Bolt suspends 6,000 South African drivers for misconduct, 6 months after Nigerian suspension

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June 5, 2024
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2 min read
Bolt

The news: 

  • Bolt South Africa, which has been the subject of several misconduct and insecurity reports, has reportedly blocked more than 6,000 drivers in the country in the last six months for misconduct. 
  • The company says it’s part of an ongoing campaign to prevent drivers who have been reported for misconduct from using the platform. 
  • Similarly, the ride-hailing platform suspended over 5,000 drivers in its Nigerian market in November 2023 following misconduct and safety concerns. 

This development comes as e-hailing platforms operating in South Africa face criticism for a lack of driver and passenger safety

Bolt has previously been accused of holding its drive partners to low standards in a number of African markets.

With its recent decision to penalise defaulting drivers who violated the company's code of conduct, it appears that Bolt is attempting to turn the tide and build trust with riders. 

It is believed that public outrage and numerous threats of litigation compelled ride-hailing platforms like Bolt to act.

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Per TechCabal, Bolt noted that “The company will continue to permanently block drivers and riders who have been reported for misconduct from accessing the platform.”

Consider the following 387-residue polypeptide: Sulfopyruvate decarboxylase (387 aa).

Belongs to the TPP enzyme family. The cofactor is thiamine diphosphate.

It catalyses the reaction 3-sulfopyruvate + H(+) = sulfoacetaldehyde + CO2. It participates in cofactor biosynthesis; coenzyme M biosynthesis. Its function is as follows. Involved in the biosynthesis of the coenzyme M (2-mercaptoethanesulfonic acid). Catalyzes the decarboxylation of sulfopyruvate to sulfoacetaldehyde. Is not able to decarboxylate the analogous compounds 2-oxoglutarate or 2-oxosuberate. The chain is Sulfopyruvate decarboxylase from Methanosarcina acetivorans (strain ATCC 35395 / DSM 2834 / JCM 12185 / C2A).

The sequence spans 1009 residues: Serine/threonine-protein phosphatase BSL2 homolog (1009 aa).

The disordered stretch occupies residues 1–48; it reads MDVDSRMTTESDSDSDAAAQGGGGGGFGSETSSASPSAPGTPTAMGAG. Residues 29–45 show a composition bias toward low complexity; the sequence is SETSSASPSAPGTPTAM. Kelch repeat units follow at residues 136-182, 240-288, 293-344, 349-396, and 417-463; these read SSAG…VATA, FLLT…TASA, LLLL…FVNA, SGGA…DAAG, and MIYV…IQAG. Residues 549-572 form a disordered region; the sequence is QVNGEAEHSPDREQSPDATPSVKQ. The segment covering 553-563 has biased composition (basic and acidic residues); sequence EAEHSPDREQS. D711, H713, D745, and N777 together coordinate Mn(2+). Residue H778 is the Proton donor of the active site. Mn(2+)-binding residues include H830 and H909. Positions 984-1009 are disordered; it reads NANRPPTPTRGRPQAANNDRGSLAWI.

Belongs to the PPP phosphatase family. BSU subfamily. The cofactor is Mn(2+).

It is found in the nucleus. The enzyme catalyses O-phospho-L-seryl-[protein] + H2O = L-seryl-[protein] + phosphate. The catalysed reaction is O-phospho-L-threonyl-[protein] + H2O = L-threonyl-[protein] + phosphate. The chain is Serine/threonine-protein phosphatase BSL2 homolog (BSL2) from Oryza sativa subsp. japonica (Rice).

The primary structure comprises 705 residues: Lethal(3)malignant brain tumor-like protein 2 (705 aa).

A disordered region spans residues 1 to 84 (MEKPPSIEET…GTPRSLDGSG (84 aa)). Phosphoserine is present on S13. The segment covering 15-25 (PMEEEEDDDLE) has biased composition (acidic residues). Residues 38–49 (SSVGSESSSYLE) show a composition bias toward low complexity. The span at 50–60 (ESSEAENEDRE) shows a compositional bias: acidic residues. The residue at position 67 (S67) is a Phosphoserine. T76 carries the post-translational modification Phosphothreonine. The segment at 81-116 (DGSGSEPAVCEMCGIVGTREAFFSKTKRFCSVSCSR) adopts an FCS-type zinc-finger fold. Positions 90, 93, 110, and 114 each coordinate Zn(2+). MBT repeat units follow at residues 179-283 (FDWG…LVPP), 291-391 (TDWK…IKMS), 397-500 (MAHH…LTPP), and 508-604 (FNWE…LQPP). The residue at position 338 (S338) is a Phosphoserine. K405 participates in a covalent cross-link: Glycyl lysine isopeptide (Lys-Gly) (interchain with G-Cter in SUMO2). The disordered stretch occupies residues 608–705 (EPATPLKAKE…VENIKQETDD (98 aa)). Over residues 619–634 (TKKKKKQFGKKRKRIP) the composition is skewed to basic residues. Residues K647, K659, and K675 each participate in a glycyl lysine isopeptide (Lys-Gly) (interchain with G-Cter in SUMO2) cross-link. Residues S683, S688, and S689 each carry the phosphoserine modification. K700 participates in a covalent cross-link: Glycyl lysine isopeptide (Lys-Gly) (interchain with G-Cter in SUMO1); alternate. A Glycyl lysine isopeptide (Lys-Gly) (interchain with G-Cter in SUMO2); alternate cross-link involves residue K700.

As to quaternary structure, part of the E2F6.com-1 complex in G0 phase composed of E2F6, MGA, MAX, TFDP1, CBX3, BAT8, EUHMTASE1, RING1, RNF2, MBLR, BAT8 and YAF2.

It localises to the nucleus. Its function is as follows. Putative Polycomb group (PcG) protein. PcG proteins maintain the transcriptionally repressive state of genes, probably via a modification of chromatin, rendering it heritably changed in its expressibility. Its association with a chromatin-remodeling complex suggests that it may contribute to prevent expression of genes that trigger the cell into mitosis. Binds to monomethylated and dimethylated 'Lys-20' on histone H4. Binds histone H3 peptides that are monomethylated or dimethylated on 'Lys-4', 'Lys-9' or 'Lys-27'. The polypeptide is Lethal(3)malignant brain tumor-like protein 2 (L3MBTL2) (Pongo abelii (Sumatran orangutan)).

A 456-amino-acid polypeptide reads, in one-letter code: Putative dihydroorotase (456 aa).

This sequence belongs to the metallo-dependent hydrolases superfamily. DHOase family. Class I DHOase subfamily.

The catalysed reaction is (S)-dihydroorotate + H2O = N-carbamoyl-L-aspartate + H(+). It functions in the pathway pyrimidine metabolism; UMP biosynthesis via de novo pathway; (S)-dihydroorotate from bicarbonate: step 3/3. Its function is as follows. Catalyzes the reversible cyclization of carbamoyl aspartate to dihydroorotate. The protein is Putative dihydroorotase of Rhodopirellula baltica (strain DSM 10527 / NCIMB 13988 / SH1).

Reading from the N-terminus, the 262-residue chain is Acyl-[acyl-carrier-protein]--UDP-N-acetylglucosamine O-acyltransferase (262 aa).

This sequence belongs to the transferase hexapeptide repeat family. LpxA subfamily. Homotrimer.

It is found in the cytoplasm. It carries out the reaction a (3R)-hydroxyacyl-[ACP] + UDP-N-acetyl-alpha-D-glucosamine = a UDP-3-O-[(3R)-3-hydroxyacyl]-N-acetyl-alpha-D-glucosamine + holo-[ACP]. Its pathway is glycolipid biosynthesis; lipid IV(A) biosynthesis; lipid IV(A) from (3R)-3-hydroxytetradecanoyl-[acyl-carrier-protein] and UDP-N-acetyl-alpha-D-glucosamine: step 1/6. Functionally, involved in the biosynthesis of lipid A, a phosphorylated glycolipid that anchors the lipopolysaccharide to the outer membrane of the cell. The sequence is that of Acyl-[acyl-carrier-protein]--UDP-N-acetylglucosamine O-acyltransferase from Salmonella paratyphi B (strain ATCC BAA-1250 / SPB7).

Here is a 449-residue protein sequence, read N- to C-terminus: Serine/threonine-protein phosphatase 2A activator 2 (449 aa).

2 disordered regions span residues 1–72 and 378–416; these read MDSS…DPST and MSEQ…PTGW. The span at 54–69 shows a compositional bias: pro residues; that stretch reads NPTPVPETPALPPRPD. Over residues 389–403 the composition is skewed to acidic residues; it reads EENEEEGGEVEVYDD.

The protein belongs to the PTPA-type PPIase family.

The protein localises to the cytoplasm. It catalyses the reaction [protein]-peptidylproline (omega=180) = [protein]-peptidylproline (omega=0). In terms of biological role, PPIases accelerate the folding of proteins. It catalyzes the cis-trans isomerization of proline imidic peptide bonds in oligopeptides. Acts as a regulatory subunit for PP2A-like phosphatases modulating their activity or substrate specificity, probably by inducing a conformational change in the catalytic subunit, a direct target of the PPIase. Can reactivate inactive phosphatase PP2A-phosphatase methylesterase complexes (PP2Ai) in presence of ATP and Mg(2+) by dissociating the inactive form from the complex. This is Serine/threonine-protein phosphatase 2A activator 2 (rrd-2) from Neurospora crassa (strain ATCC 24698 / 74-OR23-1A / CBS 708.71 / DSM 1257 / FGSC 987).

In recent times, South African gig drivers have continued to face allegations of misconduct, harassment, and sexual assault. In May 2024, a Bolt South Africa driver was arrested and charged to court for allegedly stabbing two women following an argument over their drop-off location in Cape Town.

The case has resulted in widespread social media outrage about the safety of women passengers across ride-hailing platforms. 

Two months earlier, Emmanuel Mudau, a former Bolt South Africa Platform driver, was charged, convicted, and sentenced to two life sentences and two 15-year terms for raping, kidnapping, and assaulting female riders in Randburg, Johannesburg. Bolt claimed they cooperated with law enforcement authorities in the case against its former driver. 

Following the Mudau conviction, Godrich Gardee Attorneys threatened to launch a civil claim against the Estonian ride-hailing company for failing to protect passengers. Reports indicate that Bolt has yet to receive the civil claim from the firm.

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Bolt, on their part, stated that it has enhanced security in the platform to prevent similar occurrences in the future. 

Some security measures include audio recordings during rides, a driver selfie verification feature, access to emergency response services, and a trip monitoring feature that engages the rider and the driver when the vehicle remains stationary for an extended period. 

Since launching in South Africa in 2016, Bolt has been on a rapid expansion drive in the southern Africa region, launching in Botswana, Zambia, Zimbabwe, and Namibia over the last eight months to bring its total African market presence to 14.


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